Anil Thakraney: Always the spectator. Never the player

28 Nov,2011

By Anil Thakraney


Quite saddened to hear that a fellow journo may have abetted the murder of crime reporter J Dey. Mind you, the allegations against her have still to be proved in the court of law, so we will know the facts only after the legal process is done.


However, here’s a concern and let me first illustrate this with a little example. I had once gone to interview the Maharashtra Power Minister, armed with some tough questions on the frequent power outages in the state. He was already surrounded by 20 fawning reporters from the state’s vernacular press. And the mantri insisted I do the interview with all of them seated in the background. He said he had to rush to Pune for a meeting, and would not have the time to meet me separately. Yes, I had taken a prior appointment but these silly things don’t matter to netas. With not much choice in the matter, I agreed. And after each serious question, the minister would loudly guffaw and make fun, looking to his audiences for support. And yes, the reporters behaved like his cheerleaders, and would also laugh as he laughed. Of course, this didn’t matter to me at all, and I went on firing. This is because when I do an interview, it’s like making love, my entire attention is on the subject, and as Metallica sang, nothing else matters. But it doesn’t need too much intelligence to figure that the reporters had either sold out or were desperate to sell out. Or at the very least badly wanted to bond with the powerful man.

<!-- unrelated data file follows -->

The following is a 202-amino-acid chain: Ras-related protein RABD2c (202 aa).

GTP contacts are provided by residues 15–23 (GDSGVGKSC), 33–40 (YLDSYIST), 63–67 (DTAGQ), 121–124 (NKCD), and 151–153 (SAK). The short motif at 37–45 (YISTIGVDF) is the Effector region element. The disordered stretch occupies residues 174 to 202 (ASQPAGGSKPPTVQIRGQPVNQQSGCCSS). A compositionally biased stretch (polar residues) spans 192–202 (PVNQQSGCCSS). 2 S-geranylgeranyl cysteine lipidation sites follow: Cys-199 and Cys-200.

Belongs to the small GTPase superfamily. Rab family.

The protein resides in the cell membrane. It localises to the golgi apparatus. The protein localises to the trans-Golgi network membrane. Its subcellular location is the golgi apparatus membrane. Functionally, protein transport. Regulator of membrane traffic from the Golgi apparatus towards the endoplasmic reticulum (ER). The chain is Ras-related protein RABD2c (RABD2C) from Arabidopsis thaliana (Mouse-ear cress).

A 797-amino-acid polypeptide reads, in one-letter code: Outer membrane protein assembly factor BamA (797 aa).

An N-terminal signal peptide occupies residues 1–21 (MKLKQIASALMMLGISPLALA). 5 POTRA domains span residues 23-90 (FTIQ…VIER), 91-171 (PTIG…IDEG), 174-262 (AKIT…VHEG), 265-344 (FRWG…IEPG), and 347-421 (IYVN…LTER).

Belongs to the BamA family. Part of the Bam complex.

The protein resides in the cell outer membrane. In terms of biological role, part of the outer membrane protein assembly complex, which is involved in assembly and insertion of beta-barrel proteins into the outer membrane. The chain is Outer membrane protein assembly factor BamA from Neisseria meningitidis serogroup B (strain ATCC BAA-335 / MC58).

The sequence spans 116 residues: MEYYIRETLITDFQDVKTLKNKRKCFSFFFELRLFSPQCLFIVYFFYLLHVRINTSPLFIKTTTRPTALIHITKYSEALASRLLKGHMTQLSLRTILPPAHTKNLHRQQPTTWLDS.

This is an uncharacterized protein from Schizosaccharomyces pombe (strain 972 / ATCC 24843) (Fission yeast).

The reason I share this incident is because, as Vinod Mehta, the editor of Outlook mag says, in our profession we must always remain spectators, and never try to become players. However tempting it is to dive into the arena. As Radiagate showed us, close proximity to power and pelf is seductive. It is very tempting to go heady and jump over to the other side. And delude yourself into believing you can do it too. Those who have fallen for this attraction have almost always burnt their fingers. It’s always a fatal attraction.


No, we can’t bat like Sachin. We can’t act like Amitabh. We can’t be politicians. We can’t be underworld dons. We must remain who we are: Spectators. Whose only job is to observe, report, analyse, have a beer and go home.




PS: Shekhar Gupta is a below-average interviewer on TV. His show on NDTV is a downer. But this one I watched shell shocked. Dear Ekta, plunging necklines DON’T work on all women. In your case, it literally makes for a dirty picture. Avoid.

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